Yearlings recorded Ian Kippax Matthews' new record "Street Hymns"
They were Ian's band for the project and it's a bewdy, Check it out here
Check out this review

Much like I’ve always wanted to be a professional baseball player, I’ve always wanted to be a musician. I’ve just never wanted to learn to be a musician. Every time I try, I lose my patience.  I’m a writer, which isn’t something I remember first learning, so perhaps that’s why I don’t remember losing my patience in that learning process.  I’ve spent most of my life working on that craft, and even published in a few modest places, but I have a fantasy of what my life would be like if I could play piano or guitar and sing along with my writing:  a perfect life.  Of course, this assumes that learning to play an instrument automatically comes with a knack for lyricism.  Wrong.  

It takes a specific kind of writer to compile the magic words that will fit perfectly with music, just as it takes a specific kind of musician to write the music in the first place.  There are many examples of this talent, but sadly, not many of late.  Most of the attempts sound to me like…well…what my own attempt would be like:  a good try and ultimately a bad song. The best of the best not only master the composition and words, but also the delivery, pacing, and overall energetic journey of the album. Ian Kippax Matthews’ and his most recent album Street Hymns is a solid home run, with a few great moments of excitement, like a slide into home plate right before the ball sails into the catcher’s mitt. 

Street Hymns is exactly as it title suggests, this compilation of scrappy, down to earth folk and blues tunes seem to worship the most ordinary aspects of life, and the mysterious, beautiful musical instrumentation and melodies most certainly invite us to join in the worship, to be swept away.  Matthews pulls at music’s strongest roots through his exclusive use of acoustic instruments that have seemingly been around since the beginning of time:  piano, strumming guitar, banjo, light drums, strings, bass, even organ.  I admit to loving this combination of instruments more than almost any other, but I’ll also admit it’s not always used in an original enough way to warrant lack of instrumental experimentation.  Matthews and his band experiment in other ways—track order, lyrics—and even if they didn’t, the beauty of these compositions might just carry this album along anyway.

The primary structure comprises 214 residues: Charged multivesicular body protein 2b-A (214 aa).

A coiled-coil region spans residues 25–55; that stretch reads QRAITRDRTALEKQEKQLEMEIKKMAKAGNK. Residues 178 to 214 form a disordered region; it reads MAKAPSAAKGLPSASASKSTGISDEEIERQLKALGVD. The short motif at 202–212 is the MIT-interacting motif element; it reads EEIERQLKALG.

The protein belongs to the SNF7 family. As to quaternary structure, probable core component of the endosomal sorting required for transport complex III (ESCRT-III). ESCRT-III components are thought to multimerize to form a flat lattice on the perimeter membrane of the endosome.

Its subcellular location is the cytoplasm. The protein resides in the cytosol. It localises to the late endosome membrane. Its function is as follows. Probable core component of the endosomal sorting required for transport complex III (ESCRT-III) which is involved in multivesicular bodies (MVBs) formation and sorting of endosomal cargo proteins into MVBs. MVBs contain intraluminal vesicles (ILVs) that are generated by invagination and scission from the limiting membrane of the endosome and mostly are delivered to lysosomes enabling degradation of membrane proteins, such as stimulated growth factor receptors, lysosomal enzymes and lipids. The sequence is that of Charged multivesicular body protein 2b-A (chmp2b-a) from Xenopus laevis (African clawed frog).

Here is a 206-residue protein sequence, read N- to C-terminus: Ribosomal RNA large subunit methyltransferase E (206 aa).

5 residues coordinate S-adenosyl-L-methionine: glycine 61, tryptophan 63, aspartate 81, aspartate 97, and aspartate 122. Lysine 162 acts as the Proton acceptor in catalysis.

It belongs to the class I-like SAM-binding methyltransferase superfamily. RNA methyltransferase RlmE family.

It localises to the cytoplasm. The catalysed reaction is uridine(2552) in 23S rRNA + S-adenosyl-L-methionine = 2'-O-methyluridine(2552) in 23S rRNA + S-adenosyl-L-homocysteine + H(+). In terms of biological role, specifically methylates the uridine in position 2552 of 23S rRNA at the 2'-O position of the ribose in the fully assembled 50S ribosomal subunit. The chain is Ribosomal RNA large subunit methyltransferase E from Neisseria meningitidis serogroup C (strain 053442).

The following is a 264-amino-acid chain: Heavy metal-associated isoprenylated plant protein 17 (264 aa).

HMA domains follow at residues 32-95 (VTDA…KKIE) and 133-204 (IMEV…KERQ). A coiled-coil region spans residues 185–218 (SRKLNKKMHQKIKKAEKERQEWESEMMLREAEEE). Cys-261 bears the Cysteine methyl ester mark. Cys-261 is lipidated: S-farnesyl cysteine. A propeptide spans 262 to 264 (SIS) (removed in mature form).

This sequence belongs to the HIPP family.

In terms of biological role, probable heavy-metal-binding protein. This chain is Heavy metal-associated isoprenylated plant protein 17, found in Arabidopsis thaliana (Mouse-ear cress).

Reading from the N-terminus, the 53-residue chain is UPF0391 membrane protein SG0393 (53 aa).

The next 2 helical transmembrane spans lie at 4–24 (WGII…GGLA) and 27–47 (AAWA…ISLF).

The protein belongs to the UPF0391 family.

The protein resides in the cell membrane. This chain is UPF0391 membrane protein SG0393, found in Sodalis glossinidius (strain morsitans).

Guitar slides and light guitar picking create the gentle, harmonized opening to the folky first track “Riding On.” Matthews lets the sandpaper aspect of his voice to rise to the surface, wonderfully juxtaposing the sweetness of the instrumentation, which continues with guitar that mirrors and expands on the melody in the background.  The instrumental vs vocal timbre structure also appears in the more country tinged  “Rattling Rail” and “Love Letter” toward the end of the album.  This contrast combined with his skill for poetry in this tune sets the perfect tone for the album—textured and gorgeous and ever fascinating: “Years like days in love unfazed/Just like men that dream/Fish and bread without an end/And mountains cast in the seas.” 

He follows the beautiful opener with “Slaves,” which shocks the listener with a very different vocal timbre, less like Tom Waits, more like Cat Stevens, complete with that slight lilt at the end of the first few phrases. The instrumentation doesn’t feel very different from the first track, as it’s also quite mellow, but in fact guitar is far from alone in the background.  “Slaves” features the softest, most delicate organ background I’ve ever heard, percussion which sounds like a tambourine joining along with drums, and a lovely, low, melancholy electric guitar solo. 

“White Boy Singing Hymns” is where the instrumentation noticeably shifts roles from background to an almost chorus role, equal placement within the multiple vocal harmonies.  The tune begins with a steady, prominent drumbeat and possibly maracas, a rhythm which banjo and acoustic guitar later echo when they arrive.  Tiny moments of banjo solos rise from the thick sound, as do larger electric guitar solos. A vocal chameleon to be sure, Matthews blends the Cat Stevens essence and Tom Waits essence in this tune, a perfect base vocal for the smooth, layered harmonies.